September 27, 2019 ~ 3 min read

Don't focus on your response

Weekly TipsListening

When listening to someone say something that you disagree with, it's super common to start thinking about how you're going to respond.

This is a mistake.

The moment you start thinking about your response, you've stopped listening to the person speaking.

Jumping to conclusions

The reason behind this is simple. We start working on our response is as soon as we hear a sentence or two because we think we know how things are going to go.

"I know this argument, we've been down this road before. Let me cut it off at the pass."

"Oh no, she's bringing up the dishes again. We've been through this... "

"He's asking for the impossible again, I've got to explain why we can't do it."

Once we think we know the way things are going, we instinctively start planning our response.

Rushed conclusions are faulty

The problem with this jumping to conclusions is we often are wrong about where the person we are listening to is going.

We draw a conclusion from the first two sentences and miss the next five where they were going in a completely different direction.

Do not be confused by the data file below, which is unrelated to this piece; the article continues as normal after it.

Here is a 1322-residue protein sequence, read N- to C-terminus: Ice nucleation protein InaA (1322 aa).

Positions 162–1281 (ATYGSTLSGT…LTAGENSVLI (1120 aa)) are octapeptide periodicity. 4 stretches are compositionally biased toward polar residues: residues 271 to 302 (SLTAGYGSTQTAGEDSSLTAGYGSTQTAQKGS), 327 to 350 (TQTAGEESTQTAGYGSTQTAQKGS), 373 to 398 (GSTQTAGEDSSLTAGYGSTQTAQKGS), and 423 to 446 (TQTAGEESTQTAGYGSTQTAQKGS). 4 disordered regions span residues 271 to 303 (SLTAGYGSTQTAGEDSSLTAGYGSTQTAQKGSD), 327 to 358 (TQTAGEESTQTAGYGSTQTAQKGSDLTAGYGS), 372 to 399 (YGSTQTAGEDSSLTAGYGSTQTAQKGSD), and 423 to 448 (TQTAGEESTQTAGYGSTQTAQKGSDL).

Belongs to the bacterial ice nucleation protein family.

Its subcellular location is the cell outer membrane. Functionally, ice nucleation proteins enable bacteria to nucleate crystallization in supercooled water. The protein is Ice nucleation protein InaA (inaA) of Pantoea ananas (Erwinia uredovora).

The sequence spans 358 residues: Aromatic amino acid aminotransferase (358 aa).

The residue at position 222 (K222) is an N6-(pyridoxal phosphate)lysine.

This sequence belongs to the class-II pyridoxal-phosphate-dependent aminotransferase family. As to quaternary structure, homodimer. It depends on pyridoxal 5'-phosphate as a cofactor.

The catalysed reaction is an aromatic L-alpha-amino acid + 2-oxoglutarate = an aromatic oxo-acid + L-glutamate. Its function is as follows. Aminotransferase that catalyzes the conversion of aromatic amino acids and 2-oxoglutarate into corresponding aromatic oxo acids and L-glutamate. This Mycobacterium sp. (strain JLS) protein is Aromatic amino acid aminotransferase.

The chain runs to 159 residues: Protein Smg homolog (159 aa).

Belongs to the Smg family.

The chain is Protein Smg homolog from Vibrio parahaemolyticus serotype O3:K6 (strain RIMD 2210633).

Or the words they use trigger us, but weren't what they meant at all.

Even in the rare case where we do correctly anticipate, we jump into our response so quickly that the person we're talking to doesn't feel heard.

Focus building and validating a mental model

Instead of focusing on how we're going to respond, focus first on understanding and building up a mental model.

Let your first responses be questions clarifying that mental model, and as the person you're listening to finishes check in for understanding.

This approach helps in three ways.

  1. Regardless of outcome, by checking in for understanding you will make the speaker to feel heard. Even if your response ends up being exactly the same, this will make a huge difference in how it is perceived.
  2. You can catch yourself early and keep yourself from misunderstanding. You'll still jump to conclusions early - we all do - but I find that almost 80% of the time once I listen to the entirety of someone's point my early conclusion was wrong.
  3. Your response will be more complete & effective. Instead of addressing the first 10% of what someone was saying, you can address their whole point. And having checked in for understanding, they will hear your response more easily because they know you're addressing what they were trying to say.

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Kevin Ball

Hi, I'm Kevin Ball (alias KBall). I'm a software engineer turned trainer and coach focused on communication and leadership skills. You can follow me on Twitter, or check out my software-focused work at